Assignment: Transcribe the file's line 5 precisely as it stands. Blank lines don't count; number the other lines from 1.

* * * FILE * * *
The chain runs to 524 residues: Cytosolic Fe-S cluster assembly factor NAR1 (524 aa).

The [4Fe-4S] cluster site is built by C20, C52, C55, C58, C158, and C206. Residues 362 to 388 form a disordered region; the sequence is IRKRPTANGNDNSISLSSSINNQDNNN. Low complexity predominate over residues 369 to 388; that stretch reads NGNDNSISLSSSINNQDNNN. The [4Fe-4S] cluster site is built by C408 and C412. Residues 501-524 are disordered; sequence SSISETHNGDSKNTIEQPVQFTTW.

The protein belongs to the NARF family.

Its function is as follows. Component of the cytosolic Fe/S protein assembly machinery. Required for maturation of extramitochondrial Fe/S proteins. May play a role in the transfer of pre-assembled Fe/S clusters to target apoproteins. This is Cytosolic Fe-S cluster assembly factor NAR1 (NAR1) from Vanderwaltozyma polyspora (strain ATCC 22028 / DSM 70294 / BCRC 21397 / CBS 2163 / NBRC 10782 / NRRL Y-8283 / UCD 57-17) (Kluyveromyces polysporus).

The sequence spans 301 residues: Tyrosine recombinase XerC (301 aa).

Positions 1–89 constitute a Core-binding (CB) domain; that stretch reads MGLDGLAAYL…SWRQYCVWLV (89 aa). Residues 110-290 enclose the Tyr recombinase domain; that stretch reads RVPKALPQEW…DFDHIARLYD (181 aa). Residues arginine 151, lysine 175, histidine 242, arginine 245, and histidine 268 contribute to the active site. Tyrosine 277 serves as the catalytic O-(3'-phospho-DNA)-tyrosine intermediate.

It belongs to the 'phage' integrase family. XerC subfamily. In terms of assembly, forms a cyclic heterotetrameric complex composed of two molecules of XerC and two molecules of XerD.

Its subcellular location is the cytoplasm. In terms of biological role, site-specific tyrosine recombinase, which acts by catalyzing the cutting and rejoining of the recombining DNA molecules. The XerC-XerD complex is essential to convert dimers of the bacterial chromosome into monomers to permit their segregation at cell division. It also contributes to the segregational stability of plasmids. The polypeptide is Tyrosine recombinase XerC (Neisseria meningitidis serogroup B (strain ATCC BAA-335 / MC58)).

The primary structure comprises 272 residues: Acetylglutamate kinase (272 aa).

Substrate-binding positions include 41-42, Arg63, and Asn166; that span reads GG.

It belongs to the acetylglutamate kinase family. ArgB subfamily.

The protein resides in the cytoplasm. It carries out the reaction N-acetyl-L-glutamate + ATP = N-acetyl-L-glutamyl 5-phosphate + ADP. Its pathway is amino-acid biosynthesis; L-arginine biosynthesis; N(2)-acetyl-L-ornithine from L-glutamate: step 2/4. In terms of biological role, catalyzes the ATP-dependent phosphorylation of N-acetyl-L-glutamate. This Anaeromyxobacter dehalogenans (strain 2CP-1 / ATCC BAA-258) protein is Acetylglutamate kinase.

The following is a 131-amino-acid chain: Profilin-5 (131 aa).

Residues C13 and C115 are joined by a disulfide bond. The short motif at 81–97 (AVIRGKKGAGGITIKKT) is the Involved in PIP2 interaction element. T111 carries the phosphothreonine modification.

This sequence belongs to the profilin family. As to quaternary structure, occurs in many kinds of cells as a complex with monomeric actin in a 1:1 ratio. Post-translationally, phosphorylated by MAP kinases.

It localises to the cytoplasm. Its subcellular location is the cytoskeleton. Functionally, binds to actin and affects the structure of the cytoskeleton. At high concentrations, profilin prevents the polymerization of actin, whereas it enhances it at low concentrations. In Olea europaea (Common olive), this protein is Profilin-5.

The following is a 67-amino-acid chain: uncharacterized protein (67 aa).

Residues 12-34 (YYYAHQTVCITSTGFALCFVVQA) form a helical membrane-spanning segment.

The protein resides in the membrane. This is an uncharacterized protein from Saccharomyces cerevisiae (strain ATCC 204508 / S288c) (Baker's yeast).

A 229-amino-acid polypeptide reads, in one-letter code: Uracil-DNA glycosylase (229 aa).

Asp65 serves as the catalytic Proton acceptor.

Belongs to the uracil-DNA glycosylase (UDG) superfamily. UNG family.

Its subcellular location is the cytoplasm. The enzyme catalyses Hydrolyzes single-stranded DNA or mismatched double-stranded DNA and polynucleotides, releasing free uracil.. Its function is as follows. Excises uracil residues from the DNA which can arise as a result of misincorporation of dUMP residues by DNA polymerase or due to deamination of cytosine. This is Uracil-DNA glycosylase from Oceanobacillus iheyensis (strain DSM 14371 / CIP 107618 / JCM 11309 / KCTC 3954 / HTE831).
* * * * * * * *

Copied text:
The sequence spans 301 residues: Tyrosine recombinase XerC (301 aa).